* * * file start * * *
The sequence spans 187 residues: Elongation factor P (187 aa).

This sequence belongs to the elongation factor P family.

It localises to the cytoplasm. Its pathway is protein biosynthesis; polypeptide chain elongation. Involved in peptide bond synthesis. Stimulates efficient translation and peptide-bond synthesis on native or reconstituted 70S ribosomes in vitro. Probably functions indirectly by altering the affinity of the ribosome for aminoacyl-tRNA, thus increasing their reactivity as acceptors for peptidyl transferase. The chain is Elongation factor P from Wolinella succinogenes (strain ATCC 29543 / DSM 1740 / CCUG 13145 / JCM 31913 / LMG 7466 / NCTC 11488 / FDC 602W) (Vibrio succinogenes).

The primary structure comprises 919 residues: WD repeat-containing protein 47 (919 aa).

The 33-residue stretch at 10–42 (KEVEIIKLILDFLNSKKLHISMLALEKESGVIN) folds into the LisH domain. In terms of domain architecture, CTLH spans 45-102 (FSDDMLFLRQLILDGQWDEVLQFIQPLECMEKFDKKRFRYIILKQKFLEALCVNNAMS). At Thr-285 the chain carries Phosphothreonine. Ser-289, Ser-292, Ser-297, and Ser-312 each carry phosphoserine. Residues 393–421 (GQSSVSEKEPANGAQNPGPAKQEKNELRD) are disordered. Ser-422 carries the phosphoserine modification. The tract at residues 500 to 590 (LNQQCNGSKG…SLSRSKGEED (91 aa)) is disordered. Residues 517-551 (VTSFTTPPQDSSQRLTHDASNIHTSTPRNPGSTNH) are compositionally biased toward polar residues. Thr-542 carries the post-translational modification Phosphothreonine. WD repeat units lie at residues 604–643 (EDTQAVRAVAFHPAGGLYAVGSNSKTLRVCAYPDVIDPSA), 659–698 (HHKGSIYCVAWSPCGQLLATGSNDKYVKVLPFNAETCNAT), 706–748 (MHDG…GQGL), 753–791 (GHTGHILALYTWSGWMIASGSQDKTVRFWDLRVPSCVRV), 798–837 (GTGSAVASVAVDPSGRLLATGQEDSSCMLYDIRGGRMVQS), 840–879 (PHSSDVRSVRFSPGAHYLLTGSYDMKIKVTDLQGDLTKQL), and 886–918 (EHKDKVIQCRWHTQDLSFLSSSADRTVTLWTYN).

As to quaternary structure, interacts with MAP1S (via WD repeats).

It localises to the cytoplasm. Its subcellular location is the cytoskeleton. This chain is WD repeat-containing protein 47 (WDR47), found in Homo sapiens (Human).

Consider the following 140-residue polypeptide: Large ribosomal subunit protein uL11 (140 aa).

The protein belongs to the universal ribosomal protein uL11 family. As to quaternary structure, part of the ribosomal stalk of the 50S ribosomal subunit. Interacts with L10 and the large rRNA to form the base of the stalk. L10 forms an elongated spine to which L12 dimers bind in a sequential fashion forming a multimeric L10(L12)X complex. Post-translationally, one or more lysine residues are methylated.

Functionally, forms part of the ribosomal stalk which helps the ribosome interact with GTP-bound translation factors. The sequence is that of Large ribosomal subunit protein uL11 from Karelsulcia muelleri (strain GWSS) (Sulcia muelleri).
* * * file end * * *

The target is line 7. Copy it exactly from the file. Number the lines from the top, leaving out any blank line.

It localises to the cytoplasm. Its subcellular location is the cytoskeleton. This chain is WD repeat-containing protein 47 (WDR47), found in Homo sapiens (Human).